Tuesday, April 5, 2011

Sourdough Bread

Sourdough Boule

Hi fellow dabblers...sorry to have left you hanging for a little bit. Today, I wanted to share a new hobby I have picked up...making sourdough bread. Sourdough bread is one of my all-time favorite things. Tangy, soft, chewy, crispy crust....serve it savory, sweet or plain...I love sourdough.

A few months ago I was reading a bread feature in a magazine, and got inspired to  start making more bread at home. I always get disheartened when I go down the bread aisle at the grocery store, or look at the labels in the bakery. They too often contain unnecessary or unidentifiable ingredients. I have gotten into being in control of the ingredients I use and how they are handled...plus, the smell of sourdough bread baking in the oven is intoxicating, and well worth the work to make your own.

So...after some research, I purchased a sourdough starter from King Arthur Flour. I also purchased the ceramic crock pictured below to keep my starter in.

I've become rather fond of my starter, it's a bit like having a pet...albeit a low maintenance one. You have to feed your starter once a week to keep it alive, and watching it grow is like a fun science experiment. I'm hooked on sourdough making, and perhaps you will be too.

Here is the recipe I have been using:

Tangy Sourdough Bread

-1 c fed sourdough starter
-1 1/2 c warm water
-2 tsp sea salt
-1 tbsp sugar
-5 c unbleached all-purpose flour (I use King Arthur brand)

1. Pour the cup of fed starter into a large bowl. Add 3 cups of flour and the warm water to the starter. Beat the starter, flour and water together vigorously.
2. Cover the mixing bowl with plastic wrap and a kitchen towel, let rest at room temperature for 4 hours. After 4 hours, refrigerate the dough overnight (12 hours).
3. Remove the bowl from the refrigerator and add the remaining flour, salt and sugar. Knead the dough to form a smooth dough. 
4. Cover dough with plastic wrap and a kitchen towel, allow it to rise for another 5 hours until it is puffy and has large air bubbles.
5. Divide the dough into two equal parts. Shape into two round loaves. Place on a baking sheet and cover with plastic wrap and kitchen towel.  Allow dough to rise for another 3 hours.
6. Preheat oven to 425°F.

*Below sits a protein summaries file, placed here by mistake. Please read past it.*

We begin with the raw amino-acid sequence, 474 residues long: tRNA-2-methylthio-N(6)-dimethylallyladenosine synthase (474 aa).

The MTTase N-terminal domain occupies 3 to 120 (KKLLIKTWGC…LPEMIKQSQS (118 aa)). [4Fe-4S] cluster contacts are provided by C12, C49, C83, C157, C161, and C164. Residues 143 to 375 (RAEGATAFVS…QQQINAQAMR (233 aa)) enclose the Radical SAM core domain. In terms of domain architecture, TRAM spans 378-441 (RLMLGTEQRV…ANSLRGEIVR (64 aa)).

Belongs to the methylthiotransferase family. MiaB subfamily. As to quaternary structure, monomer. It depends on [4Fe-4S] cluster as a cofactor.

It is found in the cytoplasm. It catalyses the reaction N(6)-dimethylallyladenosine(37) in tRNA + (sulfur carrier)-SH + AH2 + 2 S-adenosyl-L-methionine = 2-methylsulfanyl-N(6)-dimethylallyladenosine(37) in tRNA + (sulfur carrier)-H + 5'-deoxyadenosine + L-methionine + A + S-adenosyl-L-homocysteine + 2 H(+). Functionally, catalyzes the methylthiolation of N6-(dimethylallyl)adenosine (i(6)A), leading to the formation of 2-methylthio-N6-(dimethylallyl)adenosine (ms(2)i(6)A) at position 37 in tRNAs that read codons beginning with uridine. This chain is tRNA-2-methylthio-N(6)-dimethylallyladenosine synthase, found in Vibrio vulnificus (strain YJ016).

7. Using a sharp knife, slash loaves on top. Using damp hands, lightly moisten dough.
8. Bake until loaves have a golden brown crust, about 30 minutes. 
9. Cool bread on racks.
10. Enjoy :)

Pictures and Tips:

Step 1: This picture should explain the science-experiment feel to this whole process. Sourdough gets its great tang from fermentation... your starter is alive.  "Fed starter" means ready to use. If your starter has been in the refrigerator, you should take it out 4 hours prior to starting this recipe. Feed it with 1 c of flour and 1/2 c warm water. Then let it sit on the counter, the starter is ready to use when bubbles have formed on the top. It will look like this:

Beat the starter, water and 3 cups of flour together vigorously...think of what it looks like when the metal hook of your bread machine is doing the kneading work for you. You need to create that effect. This dough has a wet consistency, and is very sticky...so get out those arm muscles and take out some frustration. Mine looks like this:

Step 2. After the dough has rested for 4 hours, you should see bubbles forming on its surface. This usually makes me want to go..."it's alive!" in a creepy Frankenstein, horror-film voice....the joy of baking in your own kitchen, right?

Place the dough back into the refrigerator to rise overnight. Keeping the dough cool slows down the rising process. This allows for a prolonged fermentation...which is where all that delicious flavor comes from.

Step 3. Add the remaining ingredients and knead until smooth. 

Step 4. Allow the dough to rise again. This time it will gain quite a bit of volume and will be very puffy with large air bubbles:

Step 5. Divide the dough into two equal parts and shape into round loaves. The best way to do this is to tuck the dough into itself using your hands. Place the loaves on a parchment-lined baking sheet.

Step 7.  Rub the loaves down with water before they go into the oven. The moisture on the outside helps create a crispy crust. I love the texture contrast this creates...crunchy crust and soft, chewy interior. Slash the loaves using a sharp knife, make whatever design you like.

Steps 8 and 9. Bake the loaves until they are golden brown. Cool on an oven rack. If you leave the loaves on the baking sheet the bottom of the bread will not be able to ventilate and moisture will condense there...ruining the crispy crust.

Step 10. Enjoy! The best step...my favorite way as of late is to dip the sourdough in a mixture of extra virgin olive oil, balsamic vinegar, parmesan cheese, black pepper and sea salt. 

I also love it with butter and honey. You really can't lose. Whatever type of bread you choose, give making bread at home a go. Your kitchen will be filled with the intoxicatingly fantastic smell of fresh baked bread and your taste buds will love you. 

Have fun. Thanks for visiting.

-The Delicious Dabbler

ps. I just returned home from a trip to Paris, France. Next post will detail all of the delicous dabblings I partook in there....think bread, butter and pastries  :)

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